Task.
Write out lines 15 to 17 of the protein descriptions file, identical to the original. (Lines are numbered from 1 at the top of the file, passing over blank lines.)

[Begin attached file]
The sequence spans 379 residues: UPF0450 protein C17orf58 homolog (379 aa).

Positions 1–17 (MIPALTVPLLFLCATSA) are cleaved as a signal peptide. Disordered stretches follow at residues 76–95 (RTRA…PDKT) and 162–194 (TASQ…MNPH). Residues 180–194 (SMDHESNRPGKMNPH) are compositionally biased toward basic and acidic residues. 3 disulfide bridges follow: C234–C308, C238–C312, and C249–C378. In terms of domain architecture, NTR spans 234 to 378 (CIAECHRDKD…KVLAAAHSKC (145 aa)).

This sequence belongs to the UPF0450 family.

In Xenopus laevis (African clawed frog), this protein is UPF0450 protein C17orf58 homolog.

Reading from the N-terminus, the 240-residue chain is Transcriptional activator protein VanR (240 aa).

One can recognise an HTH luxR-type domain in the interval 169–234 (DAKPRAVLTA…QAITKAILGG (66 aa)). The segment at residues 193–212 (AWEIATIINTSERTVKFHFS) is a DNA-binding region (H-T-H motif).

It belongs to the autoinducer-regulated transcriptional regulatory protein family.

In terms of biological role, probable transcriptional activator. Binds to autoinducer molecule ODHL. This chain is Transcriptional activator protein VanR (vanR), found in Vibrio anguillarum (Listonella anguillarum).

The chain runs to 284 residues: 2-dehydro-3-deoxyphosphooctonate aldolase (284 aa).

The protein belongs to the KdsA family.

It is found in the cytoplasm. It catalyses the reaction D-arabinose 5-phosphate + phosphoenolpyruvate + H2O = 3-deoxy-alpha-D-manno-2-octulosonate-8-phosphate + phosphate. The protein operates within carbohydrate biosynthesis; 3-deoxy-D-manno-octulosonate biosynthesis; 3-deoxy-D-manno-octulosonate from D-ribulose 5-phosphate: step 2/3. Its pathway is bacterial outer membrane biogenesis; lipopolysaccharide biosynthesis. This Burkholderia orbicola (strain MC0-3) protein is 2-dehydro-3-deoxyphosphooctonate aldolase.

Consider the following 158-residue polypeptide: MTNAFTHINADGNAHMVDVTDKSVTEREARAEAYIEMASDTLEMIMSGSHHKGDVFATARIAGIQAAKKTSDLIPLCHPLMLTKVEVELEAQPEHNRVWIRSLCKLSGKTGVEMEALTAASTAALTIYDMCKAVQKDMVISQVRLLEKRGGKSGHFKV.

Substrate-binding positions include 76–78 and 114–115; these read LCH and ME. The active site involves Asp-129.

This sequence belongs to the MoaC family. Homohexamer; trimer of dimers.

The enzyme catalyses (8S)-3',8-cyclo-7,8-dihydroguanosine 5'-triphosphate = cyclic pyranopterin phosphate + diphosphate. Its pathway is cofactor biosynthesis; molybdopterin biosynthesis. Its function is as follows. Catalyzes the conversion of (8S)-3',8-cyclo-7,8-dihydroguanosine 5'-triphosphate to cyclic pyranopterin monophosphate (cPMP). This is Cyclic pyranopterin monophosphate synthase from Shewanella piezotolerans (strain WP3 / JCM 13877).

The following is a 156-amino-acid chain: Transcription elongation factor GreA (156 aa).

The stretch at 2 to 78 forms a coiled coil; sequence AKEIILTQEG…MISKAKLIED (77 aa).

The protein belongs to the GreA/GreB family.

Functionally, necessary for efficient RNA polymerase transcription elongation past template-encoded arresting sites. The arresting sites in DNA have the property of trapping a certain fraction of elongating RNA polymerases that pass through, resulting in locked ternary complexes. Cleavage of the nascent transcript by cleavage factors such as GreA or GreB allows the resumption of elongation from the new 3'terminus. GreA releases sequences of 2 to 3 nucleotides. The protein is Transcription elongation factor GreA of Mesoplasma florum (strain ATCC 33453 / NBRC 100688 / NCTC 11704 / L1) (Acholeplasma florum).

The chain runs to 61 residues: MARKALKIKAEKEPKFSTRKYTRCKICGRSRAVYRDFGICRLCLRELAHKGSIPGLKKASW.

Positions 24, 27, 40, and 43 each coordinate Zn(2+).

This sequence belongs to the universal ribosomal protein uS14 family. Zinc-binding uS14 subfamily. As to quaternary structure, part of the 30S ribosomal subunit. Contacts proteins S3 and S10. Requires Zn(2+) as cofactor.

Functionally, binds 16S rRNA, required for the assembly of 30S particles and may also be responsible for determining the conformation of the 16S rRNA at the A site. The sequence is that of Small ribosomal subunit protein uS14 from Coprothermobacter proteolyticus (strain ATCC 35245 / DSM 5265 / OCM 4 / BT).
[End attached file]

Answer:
The enzyme catalyses (8S)-3',8-cyclo-7,8-dihydroguanosine 5'-triphosphate = cyclic pyranopterin phosphate + diphosphate. Its pathway is cofactor biosynthesis; molybdopterin biosynthesis. Its function is as follows. Catalyzes the conversion of (8S)-3',8-cyclo-7,8-dihydroguanosine 5'-triphosphate to cyclic pyranopterin monophosphate (cPMP). This is Cyclic pyranopterin monophosphate synthase from Shewanella piezotolerans (strain WP3 / JCM 13877).

The following is a 156-amino-acid chain: Transcription elongation factor GreA (156 aa).

The stretch at 2 to 78 forms a coiled coil; sequence AKEIILTQEG…MISKAKLIED (77 aa).